Whether it is in the space of human resources or other functions, digital workflow solutions are really helping change the landscape of how teams collaborate. As I look at specifically people processes, replacing a lot of the legacy workflow with digital workflow solutions has really helped us drive efficiency by removing reliance on manual intervention. Whether it is our selection, onboarding, performance management, development or even offboarding, replacing with digital workflow has helped us cut through hours of back and forth with various stakeholders while ensuring that the employee experience is not compromised.
If I look at digital workflow solutions, there are various advantages to it. It's a clearly more efficient process and is easy from a compliance and accuracy standpoint. Everything is in one location; you can track back and see a complete audit trail.
When we move to any digital workflow solutions, especially as they become more complex with multiple functions and people involved, the change management process is crucial from the point of making sure that everybody goes on the same journey.
To ensure support and collaboration between teams we spent time talking about why we are making the change, the problems it will alleviate, making sure that stakeholders understand the objective and the support people will get as we embed the new workflow.
What is General Mills doing differently to drive and enhance digital cross-functional collaboration? How have employees responded to the methods implemented?
There are different tools that we use for enhancing cross functional collaboration. .
In the organization for the purpose of networking we have Yammer. There are various subgroups and we have found it to be an extremely engaging tool for people to share functional updates, experiences, top tips and tools especially as people were working from home. It is a great platform to keep up to date with what’s happening in the organization and employees can customize feed by selecting groups that they want to be a part of.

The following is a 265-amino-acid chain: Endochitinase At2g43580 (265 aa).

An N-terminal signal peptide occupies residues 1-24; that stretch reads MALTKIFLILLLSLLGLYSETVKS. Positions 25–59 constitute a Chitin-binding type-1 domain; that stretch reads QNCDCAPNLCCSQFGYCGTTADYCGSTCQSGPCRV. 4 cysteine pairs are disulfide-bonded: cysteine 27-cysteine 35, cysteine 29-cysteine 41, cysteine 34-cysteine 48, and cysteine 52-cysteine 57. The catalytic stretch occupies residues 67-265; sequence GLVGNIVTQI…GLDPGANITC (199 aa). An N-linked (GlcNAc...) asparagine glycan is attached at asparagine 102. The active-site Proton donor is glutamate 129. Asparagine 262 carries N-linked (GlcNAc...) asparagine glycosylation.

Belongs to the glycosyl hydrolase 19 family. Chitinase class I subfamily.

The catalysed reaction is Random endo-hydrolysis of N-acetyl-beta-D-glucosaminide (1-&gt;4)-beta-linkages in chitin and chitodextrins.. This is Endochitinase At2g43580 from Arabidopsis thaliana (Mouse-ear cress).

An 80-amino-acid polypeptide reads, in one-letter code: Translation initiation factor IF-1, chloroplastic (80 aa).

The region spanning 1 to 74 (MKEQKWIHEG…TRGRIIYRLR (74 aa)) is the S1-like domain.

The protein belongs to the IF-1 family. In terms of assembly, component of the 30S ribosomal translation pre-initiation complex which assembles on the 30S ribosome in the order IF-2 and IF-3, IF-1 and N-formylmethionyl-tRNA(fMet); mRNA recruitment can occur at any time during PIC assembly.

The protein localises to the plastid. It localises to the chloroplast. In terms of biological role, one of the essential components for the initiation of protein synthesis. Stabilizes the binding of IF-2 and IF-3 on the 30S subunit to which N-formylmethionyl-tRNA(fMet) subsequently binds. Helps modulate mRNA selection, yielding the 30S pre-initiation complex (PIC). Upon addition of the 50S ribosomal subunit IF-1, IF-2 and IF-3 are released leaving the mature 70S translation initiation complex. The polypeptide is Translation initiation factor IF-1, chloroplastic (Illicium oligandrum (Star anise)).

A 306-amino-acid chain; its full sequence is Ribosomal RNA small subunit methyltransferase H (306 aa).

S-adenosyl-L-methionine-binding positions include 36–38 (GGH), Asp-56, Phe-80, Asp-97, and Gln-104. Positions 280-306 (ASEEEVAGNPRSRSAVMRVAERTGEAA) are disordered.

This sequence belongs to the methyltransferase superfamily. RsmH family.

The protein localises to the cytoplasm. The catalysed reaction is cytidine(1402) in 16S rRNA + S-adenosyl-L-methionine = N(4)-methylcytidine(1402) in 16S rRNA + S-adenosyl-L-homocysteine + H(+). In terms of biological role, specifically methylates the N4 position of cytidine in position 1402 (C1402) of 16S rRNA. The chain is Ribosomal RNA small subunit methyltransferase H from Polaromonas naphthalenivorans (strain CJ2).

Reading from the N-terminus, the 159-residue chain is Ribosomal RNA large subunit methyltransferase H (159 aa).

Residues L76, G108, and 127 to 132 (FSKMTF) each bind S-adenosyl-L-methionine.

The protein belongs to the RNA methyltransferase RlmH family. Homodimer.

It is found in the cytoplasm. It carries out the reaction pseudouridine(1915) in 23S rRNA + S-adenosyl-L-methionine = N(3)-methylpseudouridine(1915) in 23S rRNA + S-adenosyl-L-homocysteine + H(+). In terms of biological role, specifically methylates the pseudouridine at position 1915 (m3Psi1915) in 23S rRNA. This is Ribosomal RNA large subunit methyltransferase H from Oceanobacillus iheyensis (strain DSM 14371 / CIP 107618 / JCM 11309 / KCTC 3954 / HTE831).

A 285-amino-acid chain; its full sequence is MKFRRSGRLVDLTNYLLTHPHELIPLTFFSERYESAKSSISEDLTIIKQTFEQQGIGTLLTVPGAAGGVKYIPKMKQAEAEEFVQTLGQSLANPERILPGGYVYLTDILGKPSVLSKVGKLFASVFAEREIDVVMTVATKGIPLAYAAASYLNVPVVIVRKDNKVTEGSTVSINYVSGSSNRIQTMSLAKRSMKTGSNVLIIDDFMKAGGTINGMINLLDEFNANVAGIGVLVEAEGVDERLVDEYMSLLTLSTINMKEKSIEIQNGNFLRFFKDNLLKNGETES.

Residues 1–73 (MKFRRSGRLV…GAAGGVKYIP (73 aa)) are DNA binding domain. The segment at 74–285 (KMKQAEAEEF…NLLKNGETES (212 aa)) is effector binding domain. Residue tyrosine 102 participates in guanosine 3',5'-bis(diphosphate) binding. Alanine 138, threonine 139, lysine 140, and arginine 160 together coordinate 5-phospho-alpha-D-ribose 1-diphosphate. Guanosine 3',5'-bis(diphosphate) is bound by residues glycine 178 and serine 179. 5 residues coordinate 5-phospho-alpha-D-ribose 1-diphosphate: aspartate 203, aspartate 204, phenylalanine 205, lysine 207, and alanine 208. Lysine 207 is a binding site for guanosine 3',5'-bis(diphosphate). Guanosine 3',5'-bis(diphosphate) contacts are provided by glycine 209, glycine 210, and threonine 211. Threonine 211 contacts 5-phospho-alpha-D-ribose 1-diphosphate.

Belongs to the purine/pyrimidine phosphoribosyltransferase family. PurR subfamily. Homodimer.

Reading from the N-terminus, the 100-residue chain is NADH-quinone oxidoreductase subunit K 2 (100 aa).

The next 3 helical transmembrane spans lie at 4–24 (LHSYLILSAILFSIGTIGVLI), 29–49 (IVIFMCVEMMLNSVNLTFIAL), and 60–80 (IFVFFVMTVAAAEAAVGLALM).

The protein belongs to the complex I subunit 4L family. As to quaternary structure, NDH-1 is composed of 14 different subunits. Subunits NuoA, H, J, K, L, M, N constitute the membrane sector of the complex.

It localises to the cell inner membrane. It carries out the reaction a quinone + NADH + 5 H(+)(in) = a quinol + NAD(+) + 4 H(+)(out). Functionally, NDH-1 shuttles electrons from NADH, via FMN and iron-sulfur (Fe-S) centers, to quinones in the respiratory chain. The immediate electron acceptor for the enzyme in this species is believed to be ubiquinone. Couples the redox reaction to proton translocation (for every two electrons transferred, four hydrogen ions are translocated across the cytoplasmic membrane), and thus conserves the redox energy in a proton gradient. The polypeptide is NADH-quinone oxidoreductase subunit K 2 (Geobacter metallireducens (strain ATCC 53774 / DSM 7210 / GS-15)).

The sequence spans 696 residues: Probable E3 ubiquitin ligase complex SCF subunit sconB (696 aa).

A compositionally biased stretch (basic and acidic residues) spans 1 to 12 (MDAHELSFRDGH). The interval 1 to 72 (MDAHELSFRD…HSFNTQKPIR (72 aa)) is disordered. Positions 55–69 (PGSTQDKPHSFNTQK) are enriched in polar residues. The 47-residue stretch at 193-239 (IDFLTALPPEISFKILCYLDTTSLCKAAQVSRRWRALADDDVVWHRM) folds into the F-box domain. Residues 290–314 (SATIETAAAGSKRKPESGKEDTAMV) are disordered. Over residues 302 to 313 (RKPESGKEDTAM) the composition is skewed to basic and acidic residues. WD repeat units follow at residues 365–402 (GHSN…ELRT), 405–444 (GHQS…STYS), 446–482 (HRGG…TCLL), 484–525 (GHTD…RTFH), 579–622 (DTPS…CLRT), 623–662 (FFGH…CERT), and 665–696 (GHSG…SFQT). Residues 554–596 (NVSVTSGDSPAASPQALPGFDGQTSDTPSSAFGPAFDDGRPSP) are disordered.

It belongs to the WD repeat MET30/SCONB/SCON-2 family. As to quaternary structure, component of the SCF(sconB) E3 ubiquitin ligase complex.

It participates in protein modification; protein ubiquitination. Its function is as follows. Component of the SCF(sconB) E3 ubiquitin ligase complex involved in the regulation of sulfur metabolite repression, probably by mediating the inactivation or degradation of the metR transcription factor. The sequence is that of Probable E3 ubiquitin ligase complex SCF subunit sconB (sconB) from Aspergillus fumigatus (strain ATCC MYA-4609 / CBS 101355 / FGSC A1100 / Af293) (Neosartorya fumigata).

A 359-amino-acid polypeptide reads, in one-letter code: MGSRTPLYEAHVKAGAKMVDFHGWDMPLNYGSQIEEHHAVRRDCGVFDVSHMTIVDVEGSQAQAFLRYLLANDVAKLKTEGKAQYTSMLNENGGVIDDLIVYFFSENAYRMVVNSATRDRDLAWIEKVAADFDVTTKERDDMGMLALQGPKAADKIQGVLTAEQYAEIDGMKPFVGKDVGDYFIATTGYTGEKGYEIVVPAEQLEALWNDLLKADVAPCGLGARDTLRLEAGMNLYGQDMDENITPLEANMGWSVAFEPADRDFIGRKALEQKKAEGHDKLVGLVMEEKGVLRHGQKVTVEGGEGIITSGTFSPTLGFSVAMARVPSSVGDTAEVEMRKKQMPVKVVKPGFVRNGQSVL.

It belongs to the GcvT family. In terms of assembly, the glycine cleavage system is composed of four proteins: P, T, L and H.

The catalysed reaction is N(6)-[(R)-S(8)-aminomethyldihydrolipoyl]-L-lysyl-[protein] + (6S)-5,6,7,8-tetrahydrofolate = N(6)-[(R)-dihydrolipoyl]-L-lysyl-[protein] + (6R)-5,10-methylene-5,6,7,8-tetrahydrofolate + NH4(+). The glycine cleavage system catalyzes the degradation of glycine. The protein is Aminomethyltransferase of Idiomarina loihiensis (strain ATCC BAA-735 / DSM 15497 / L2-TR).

We also use tools from MS Office like TEAMS. This is our default platform and small teams to large cross functional teams have found it to be extremely helpful in communicating, collaborating, and connecting on projects. The tool has helped aggregate all key aspects of digital collaboration by building in instant messaging, content sharing, news feeds etc. However, we have not left it at just implementing TEAMS. Our digital teams constantly keep our people abreast of how the technology is evolving and how people can make it more engaging and interactive on TEAMS. This has been really helpful as we have had to work virtually in most locations, so keeping the high level of engagement was critical, which is where we found TEAMS to be extremely helpful.
We also use our digital work process tools for managing projects and approvals that determine what the project is, who the approvers are, what is the status, and as people approve they also have the option to put in any caveats. We also use ServiceNow as the platform for uploading and sharing of content. The content could be policies or guidelines that are meant for sharing with a large audience. This is extremely helpful in our case as employees are geographically dispersed and need one consistent source of information.
Overall employees have found the various digital collaboration tools implemented helpful as they have promoted engagement, accuracy, greater transparency, and efficiency in terms of sharing information on a real time basis.
If you could offer one piece of advice for leaders in the new world of work, to improve workforce and workflow management, what would that be?
If there is one thing that I could say to leaders to improve work, workforce and workflow management, it will be ‘visibility and communication’. Be visible so that they continue to provide emotional reassurance to their people and communicate so that they continue to hear what’s working and what’s not in an ever increasing volatile, uncertain, complex, and ambiguous [VUCA] times.
The reason I lay emphasis on being visible is because that is a big change from how things worked in the past. If people have different working arrangements, they may have reduced face time with their leaders and therefore may feel disconnected. Being visible will help leaders maintain that connection with their employees and ensure they don’t feel marginalized because of their work arrangements.
Communication will help to understand if employees and teams want to do things differently for the future – this could include redesigning how individuals and teams interacted, how work processes were accomplished and establishing work cultures. In the way I am seeing this in our organization, individuals are asked to reflect on what works for them and then to engage with their leaders on their preferred work arrangement. Leaders are then working with the teams to put together team norms for how they will engage, technology norms for how they will collaborate and rethinking established workflows to see if they continue to make sense in the new environment.